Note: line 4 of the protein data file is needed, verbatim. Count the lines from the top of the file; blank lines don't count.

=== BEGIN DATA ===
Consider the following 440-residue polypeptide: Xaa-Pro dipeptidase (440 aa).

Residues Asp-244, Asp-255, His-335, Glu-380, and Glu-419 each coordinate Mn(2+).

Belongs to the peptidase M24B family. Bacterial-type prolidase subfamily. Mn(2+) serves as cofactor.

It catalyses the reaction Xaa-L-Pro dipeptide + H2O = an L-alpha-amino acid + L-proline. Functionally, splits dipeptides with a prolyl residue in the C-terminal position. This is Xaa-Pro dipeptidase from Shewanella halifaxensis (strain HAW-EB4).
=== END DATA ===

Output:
It catalyses the reaction Xaa-L-Pro dipeptide + H2O = an L-alpha-amino acid + L-proline. Functionally, splits dipeptides with a prolyl residue in the C-terminal position. This is Xaa-Pro dipeptidase from Shewanella halifaxensis (strain HAW-EB4).